Necropsies of dead adult loons show that lead tackle accounts for more deaths than every other human factor combined. The loss of so many adults from this preventable cause of mortality has inhibited the recovery of loons in New Hampshire, according to the LPC. "Because loons do not breed until 6-7 years of age and have low reproductive success, it is important that adult loons survive for many years to produce surviving young," said Harry Vogel, Senior Biologist and Executive Director at LPC. "The loss of an adult loon may also result in the loss of that loon's nest or chick, further negatively impacting the population."
To help address this problem, Fish and Game convened a Lead and Loon Working Group in 2013. The idea was to provide a forum for diverse partners to work toward the common goal of motivating all anglers to change to lead-free tackle. Organizations currently participating include Fish and Game, The Loon Preservation Committee, N.H. Lakes Association, N.H. Fish and Game Commission, Squam Lakes Natural Science Center, N.H. Department of Environmental Services, N.H. Lakes Management Council, N.H. Audubon and US Fish and Wildlife Service. All are contributing to outreach efforts across the state.
"Lead is a known factor that we have the ability to address. It is something we can choose to change," said Laura Ryder, Education Programs Supervisor at Fish and Game. With that in mind, the Lead and Loon Working Group is reaching out to anglers from all walks of life and providing information to help them choose alternatives to lead fishing tackle.
Laws are being strengthened to encourage the switch. New Hampshire was the first state in the nation to restrict the sale and use of small lead fishing tackle to protect loons. In 2013, Governor Hassan signed a bill (SB 89) that increases protection for loons from lead fishing tackle by banning the sale and freshwater use of lead fishing sinkers and jigs (lead-weighted hooks) weighing one ounce or less. This bill will be implemented in June of 2016, but N.H. Fish and Game and The Loon Preservation Committee are urging everyone to remove lead tackle from their tackle boxes now. Safe alternatives to lead tackle, made of steel, tungsten, tin, bismuth, and many other materials, are effective and readily available. (See a list of suppliers on the LPC website, http://www.loon.org).
As word gets out, many anglers are changing their tackle over and choosing to fish lead free. "Switching to lead-alternative tackle is the right thing to do, not just for the common loon recovery, but also for any other wildlife with similar habits that may also be vulnerable to ingesting lead sinkers and jigs," said Jason Smith, Chief of Inland Fisheries at the Fish and Game Department. "We always have choices, and this choice can help the common loon to make a more solid recovery."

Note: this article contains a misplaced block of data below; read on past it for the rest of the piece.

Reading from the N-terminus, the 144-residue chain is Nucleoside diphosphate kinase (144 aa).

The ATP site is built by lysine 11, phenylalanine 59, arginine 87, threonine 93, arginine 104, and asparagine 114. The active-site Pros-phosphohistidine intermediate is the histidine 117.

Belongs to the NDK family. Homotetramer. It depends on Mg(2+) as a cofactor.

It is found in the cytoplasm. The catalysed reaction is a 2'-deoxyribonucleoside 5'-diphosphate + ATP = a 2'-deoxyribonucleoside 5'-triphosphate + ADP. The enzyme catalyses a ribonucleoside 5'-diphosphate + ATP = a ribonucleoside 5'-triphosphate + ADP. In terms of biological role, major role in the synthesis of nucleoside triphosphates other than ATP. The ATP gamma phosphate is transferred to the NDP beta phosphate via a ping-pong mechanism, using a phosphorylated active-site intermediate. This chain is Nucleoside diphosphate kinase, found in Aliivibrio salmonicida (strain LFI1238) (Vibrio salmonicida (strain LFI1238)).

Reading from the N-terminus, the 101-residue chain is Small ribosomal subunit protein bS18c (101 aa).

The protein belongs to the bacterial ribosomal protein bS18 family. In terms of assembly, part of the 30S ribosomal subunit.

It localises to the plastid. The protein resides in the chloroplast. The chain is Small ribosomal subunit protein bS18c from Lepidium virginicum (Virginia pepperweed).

The New Hampshire Fish and Game Department (http://www.wildnh.com) works in partnership with the public to conserve, manage and protect the state's fish, wildlife and marine resources and their habitats; inform and educate the public about these resources; and provide the public with opportunities to use and appreciate these resources.
The Loon Preservation Committee (http://www.loon.org) monitors loons throughout the state as part of its mission to restore and maintain a healthy population of loons in New Hampshire; to monitor the health and productivity of loon populations as sentinels of environmental quality; and to promote a greater understanding of loons and the natural world.
New Hampshire - Doe Permits Selling Fast
Hunters who still want the chance to take additional antlerless deer in Wildlife Management Unit M in southeastern New Hampshire during the fall hunting seasons should act fast, as Unit M permits are selling out quickly. Again this year, a total of up to 4,000 permits are being sold. As of July 21, approximately 600 permits were left. If you are interested in purchasing a Unit M permit, you should act fast while they are still available.
Interested hunters can purchase Unit M permits in the following ways:
* Online at https://www.nhfishandgame.com
* Over the counter at Fish and Game headquarters in Concord; or
* By mail using the printable application at http://huntnh.com/Hunting/Unit_M_permits.htm (or call 603-271-3422 to request an application by mail).
Hunters should be aware that NEW this year, all Unit M permits come with 2 deer tags at a cost of $26 plus a transaction fee. These permits are no longer sold with a 1-tag option. This change was made in an attempt to increase harvest rates in WMU M without increasing hunter density in the area.
Archery, muzzleloader and firearms hunters may use these special permits on any day during those seasons for which they are legally licensed. Youth hunters are eligible to purchase the permits. Applicants also must hold a current New Hampshire hunting or archery license.
New Hampshire - Turtle Poacher Pleads
On July 11, 2014 Richard Decoste of Londonderry pled guilty in the Derry Circuit Court for illegal possession and sale of threatened and endangered turtles.